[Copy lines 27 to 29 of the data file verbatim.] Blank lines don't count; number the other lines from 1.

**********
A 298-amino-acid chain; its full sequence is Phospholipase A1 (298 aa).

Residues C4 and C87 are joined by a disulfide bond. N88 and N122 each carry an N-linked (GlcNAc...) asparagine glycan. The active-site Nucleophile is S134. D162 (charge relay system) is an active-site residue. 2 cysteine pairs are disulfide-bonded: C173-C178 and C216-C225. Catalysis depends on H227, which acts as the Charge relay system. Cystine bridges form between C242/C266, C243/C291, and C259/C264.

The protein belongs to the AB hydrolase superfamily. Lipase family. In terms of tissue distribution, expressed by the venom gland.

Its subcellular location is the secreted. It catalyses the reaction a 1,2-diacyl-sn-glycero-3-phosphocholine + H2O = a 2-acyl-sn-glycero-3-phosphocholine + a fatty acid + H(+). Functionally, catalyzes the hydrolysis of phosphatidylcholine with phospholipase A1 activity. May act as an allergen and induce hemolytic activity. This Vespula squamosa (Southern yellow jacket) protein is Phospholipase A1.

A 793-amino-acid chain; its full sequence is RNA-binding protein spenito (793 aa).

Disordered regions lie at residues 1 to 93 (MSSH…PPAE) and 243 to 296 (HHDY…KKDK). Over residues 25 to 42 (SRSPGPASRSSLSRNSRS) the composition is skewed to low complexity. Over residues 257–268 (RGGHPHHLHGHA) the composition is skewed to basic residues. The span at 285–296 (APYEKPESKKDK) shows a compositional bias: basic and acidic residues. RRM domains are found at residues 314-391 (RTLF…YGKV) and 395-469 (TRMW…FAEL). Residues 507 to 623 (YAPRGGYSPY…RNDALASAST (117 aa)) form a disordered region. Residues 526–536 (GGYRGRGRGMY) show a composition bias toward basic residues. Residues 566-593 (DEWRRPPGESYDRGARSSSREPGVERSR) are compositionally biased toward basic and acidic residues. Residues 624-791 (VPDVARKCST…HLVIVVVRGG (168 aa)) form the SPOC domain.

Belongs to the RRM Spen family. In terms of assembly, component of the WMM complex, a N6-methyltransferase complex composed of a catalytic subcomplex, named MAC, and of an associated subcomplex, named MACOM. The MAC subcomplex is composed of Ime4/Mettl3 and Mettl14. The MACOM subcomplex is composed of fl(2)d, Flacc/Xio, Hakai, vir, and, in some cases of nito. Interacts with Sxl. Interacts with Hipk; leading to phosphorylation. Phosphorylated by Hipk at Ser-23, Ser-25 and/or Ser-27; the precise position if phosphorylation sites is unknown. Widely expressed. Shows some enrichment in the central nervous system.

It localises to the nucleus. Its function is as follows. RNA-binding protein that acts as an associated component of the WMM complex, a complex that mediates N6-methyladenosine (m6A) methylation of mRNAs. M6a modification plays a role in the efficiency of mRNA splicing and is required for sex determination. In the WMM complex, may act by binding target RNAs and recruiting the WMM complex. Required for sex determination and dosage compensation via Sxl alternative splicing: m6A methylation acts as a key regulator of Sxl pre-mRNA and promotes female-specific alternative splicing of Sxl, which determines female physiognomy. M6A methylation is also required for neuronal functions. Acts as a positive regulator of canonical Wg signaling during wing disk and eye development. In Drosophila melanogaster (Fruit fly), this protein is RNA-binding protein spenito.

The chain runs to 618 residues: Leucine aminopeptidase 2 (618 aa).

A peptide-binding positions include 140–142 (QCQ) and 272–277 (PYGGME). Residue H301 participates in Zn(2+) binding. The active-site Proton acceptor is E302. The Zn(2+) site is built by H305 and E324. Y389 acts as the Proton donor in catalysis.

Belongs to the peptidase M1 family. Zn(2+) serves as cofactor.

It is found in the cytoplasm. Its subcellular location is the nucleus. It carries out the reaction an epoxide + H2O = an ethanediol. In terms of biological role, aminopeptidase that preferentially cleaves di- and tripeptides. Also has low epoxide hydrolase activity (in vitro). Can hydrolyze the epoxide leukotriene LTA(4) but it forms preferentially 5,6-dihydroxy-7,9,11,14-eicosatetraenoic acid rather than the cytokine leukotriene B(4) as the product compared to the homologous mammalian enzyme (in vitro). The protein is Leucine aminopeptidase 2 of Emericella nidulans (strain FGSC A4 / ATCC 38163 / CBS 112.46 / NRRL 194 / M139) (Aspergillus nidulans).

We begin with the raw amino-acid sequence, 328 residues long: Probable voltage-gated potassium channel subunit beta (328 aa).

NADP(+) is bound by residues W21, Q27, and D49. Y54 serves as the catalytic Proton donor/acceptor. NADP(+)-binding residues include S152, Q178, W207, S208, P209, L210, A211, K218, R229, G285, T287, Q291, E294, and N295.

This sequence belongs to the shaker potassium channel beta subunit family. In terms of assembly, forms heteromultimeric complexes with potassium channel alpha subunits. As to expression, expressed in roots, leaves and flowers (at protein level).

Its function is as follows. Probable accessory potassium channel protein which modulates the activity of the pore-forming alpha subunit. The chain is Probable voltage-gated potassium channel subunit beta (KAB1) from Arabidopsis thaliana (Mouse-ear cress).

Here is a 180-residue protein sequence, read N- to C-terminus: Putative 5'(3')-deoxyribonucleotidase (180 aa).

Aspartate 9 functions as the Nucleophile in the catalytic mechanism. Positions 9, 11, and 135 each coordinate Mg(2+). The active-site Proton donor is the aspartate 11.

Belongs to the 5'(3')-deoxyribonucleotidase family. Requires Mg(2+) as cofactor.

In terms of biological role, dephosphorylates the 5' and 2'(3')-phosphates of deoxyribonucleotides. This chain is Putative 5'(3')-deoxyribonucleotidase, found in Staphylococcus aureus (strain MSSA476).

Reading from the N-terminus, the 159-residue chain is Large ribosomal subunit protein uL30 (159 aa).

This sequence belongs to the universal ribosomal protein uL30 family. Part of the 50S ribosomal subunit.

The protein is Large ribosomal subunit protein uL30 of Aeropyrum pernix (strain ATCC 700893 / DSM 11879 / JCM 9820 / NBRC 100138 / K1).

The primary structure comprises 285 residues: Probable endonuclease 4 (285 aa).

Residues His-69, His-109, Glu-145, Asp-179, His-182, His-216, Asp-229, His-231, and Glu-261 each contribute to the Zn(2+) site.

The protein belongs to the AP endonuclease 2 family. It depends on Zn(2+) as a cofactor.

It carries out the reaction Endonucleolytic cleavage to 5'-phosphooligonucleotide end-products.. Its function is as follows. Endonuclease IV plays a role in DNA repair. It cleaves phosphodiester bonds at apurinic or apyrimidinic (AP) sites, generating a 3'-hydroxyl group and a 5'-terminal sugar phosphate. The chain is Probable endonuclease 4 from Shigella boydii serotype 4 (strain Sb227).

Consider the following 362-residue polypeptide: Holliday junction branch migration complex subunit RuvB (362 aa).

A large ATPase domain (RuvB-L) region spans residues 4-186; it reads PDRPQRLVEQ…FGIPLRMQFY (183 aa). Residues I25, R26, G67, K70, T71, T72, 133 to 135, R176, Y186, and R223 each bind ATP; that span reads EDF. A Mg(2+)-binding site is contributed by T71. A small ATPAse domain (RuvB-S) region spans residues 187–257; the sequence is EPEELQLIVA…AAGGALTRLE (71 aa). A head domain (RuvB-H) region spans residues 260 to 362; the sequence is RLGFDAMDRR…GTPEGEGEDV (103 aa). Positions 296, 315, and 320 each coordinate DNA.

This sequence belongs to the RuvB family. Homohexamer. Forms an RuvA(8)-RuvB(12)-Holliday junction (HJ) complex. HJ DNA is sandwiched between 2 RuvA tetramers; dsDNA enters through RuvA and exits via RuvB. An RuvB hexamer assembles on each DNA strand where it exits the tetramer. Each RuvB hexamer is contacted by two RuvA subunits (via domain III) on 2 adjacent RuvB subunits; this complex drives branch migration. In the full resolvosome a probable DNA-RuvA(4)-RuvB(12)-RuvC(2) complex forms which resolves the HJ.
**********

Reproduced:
It carries out the reaction Endonucleolytic cleavage to 5'-phosphooligonucleotide end-products.. Its function is as follows. Endonuclease IV plays a role in DNA repair. It cleaves phosphodiester bonds at apurinic or apyrimidinic (AP) sites, generating a 3'-hydroxyl group and a 5'-terminal sugar phosphate. The chain is Probable endonuclease 4 from Shigella boydii serotype 4 (strain Sb227).

Consider the following 362-residue polypeptide: Holliday junction branch migration complex subunit RuvB (362 aa).

A large ATPase domain (RuvB-L) region spans residues 4-186; it reads PDRPQRLVEQ…FGIPLRMQFY (183 aa). Residues I25, R26, G67, K70, T71, T72, 133 to 135, R176, Y186, and R223 each bind ATP; that span reads EDF. A Mg(2+)-binding site is contributed by T71. A small ATPAse domain (RuvB-S) region spans residues 187–257; the sequence is EPEELQLIVA…AAGGALTRLE (71 aa). A head domain (RuvB-H) region spans residues 260 to 362; the sequence is RLGFDAMDRR…GTPEGEGEDV (103 aa). Positions 296, 315, and 320 each coordinate DNA.